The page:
Duterte to US: We need attack helicopters, not F-16s
President Rodrigo Duterte said the Philippines needed small aircraft and attack helicopters to fight communist rebels and militant Islamists, not “utterly useless” supersonic jets being peddled by the United States.
Mr. Duterte on Thursday night scoffed at the offer he said was made in a letter to him by US Defense Secretary James Mattis, Secretary of State Mike Pompeo and Commerce Secretary Wilbur Ross, which came a week after a visiting US defense official warned Manila that acquiring major military equipment from Russia could harm Philippine-US relations.
The Duterte administration is beefing up the Armed Forces of the Philippines and has been considering acquiring weapons from other countries, especially Russia from where the President said Manila might buy submarines.
Addressing his military commanders on Thursday night in Davao City on the 12th anniversary of the Eastern Mindanao Command, Mr. Duterte quoted the three US officials as saying that the strong ties between the two longtime allies would grow “by increasing our dialog and cooperation, especially security cooperation and trade.”
The US officials said Washington wanted to partner with Manila “on other significant defense procurement for our mutual benefit, including the Lockheed Martin F-16 multirole fighter platform and your attack helicopter platform, among other systems.”
In response, Mr. Duterte said: “How many F-16s can I buy? Two or three? For what? Against China? Against whom? Against the Asean countries? We do not have any quarrel with them.”
The Philippines is a member of the Asean, or the Association of Southeast Asian Nations, which also includes Brunei, Cambodia, Indonesia, Laos, Malaysia, Myanmar, Singapore, Thailand and Vietnam.
“We do not have any other enemy [except the] New People’s Army, [the Islamic State group] and the Abu Sayyaf,” he said.
“We do not need the F-16 and yet they dangled that to us after they humiliated us,” he said, referring to US criticism of his bloody war on drugs, plus what he said were insults from former US President Barack Obama on the alleged extrajudicial killings in the Philippines.
“It would be utterly useless to buy [the F-16]. But I need attack helicopters and small planes for the counterinsurgency,” he said.
Duterte repeated his frustrations with the United States, including the nondelivery of about 23,000 rifles, which the Philippine National Police sought to buy from an American supplier.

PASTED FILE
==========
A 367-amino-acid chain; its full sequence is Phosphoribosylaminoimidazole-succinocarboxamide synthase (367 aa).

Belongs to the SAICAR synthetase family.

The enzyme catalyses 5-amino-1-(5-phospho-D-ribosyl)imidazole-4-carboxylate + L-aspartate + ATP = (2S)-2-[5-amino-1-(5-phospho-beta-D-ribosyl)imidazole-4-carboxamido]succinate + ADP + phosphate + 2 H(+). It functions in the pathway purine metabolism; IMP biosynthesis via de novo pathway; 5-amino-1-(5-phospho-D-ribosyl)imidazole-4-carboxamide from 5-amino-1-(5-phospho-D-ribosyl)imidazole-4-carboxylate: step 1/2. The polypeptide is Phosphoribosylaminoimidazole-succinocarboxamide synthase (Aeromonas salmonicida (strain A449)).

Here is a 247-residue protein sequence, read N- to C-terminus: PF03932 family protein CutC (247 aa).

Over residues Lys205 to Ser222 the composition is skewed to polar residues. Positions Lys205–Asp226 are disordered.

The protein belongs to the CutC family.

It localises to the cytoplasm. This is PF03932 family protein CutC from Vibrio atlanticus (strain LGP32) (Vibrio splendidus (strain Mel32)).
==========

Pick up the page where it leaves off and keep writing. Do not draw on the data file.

The arms purchase got derailed after some US legislators raised concern over Mr. Duterte’s police-led crackdown against illegal drugs, he said.
Despite Mr. Duterte’s antagonism toward Washington, a Philippine security official said the government was considering to buy combat utility helicopters from the United States, among other countries, following the President’s order to cancel a multimillion-dollar deal to buy 16 helicopters from Canada.
Known for his impromptu decisions and public outbursts, Mr. Duterte ordered the cancellation of the deal to acquire Bell 412EPI helicopters after the Canadian government decided to review the P12-billion contract due to concerns the Philippine military might use the utility helicopters in counterinsurgency assaults instead of just transporting troops and supplies.
In a Facebook post on Wednesday, Carlos Sorreta, the Philippine ambassador to Russia, said Moscow was willing to provide brand new military equipment to the Philippines that were “customized to the specific needs” of the country.
He said Russia also would provide weapons “at favorable financial terms, with reasonable delivery times, full after-sales service, necessary training and without political conditionalities or limitations.” —WITH REPORTS FROM CHRISTINE O. AVENDAÑO, JEOFFREY MAITEM, JULIUS N. LEONEN, AP
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